Israel and Hamas may be about to ink a major deal trading a long-term truce for relief of Israel’s blockade. The Times of Israel reports:
A leading Arab daily reported on Thursday that Israel has agreed to “entirely” remove its blockade on the Gaza Strip and establish a naval passageway between the Hamas-controlled territory and Cyprus, in return for a long-term ceasefire lasting seven to 10 years.
Quoting “trusted Palestinian sources,” the London-based al-Hayat said that the agreement was reached through indirect negotiations conducted by outgoing Quartet representative to the Middle East Tony Blair, a former British prime minister.
al-Hayat is among the most trustworthy Arabic-language news sources, and multiple Israeli papers, including Haaretz, are running with the report. There may be something to this beyond the usual rumors.
There is still a lot we don’t know about the details of ceasefire (if real) and about its potential implications. One serious question is whether Israel has gotten Egypt’s support for it; Egypt has been hostile to anything like this and it would a major problem if Israel hasn’t cleared it with the country. Another issue is what impact the agreement might have on the ongoing wrangling in Israel over the Leviathan gas field.
But from what we do know, it seems the deal would be good news for the people of Gaza and of Israel. That’s assuming it would hold, of course; to modify Ben Franklin, this would be “a truce, if you can keep it.” But more than that, this ceasefire would have big geopolitical implications: Sunni Gulf monarchies may have been closely involved in these negotiations, and the deal could be a sign that the Sunnis and Israelis are getting seriously close to a united front against Iran.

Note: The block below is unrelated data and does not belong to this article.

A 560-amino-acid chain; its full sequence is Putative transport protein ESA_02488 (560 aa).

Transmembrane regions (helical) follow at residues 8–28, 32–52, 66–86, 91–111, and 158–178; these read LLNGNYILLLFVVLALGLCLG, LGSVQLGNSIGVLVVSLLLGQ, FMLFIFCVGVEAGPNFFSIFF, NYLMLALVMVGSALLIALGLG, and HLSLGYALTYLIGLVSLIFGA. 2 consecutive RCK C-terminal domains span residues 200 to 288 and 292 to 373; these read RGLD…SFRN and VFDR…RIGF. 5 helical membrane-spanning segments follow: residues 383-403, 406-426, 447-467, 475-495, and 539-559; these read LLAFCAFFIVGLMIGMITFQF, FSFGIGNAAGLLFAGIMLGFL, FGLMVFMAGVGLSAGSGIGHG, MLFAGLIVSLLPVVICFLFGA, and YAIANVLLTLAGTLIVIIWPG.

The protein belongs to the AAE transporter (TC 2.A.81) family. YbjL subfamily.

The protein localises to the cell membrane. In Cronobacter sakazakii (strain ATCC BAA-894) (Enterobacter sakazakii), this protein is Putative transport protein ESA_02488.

We’ve been realistic in these pages about the chances of the Iran deal surviving Congress, which are almost certain. But that doesn’t mean that opponents of the deal, both at home and, especially, abroad, don’t have options. This proposal, if real, is ground-shaking, and it should indicate how much Arab countries and Israel both want to block the Iran deal. Perceiving Iran as a mortal threat, both seem to believe that checking the country is worth almost any other sacrifice.
This time, the impulse to unite against Iran may have yielded a ceasefire that America would welcome. But other responses to Iran (such as the Saudis getting nukes from Pakistan) could run just as strongly in the other direction. American policymakers will have to be swift, nimble, and far-sighted to navigate the changes coming to the Middle East.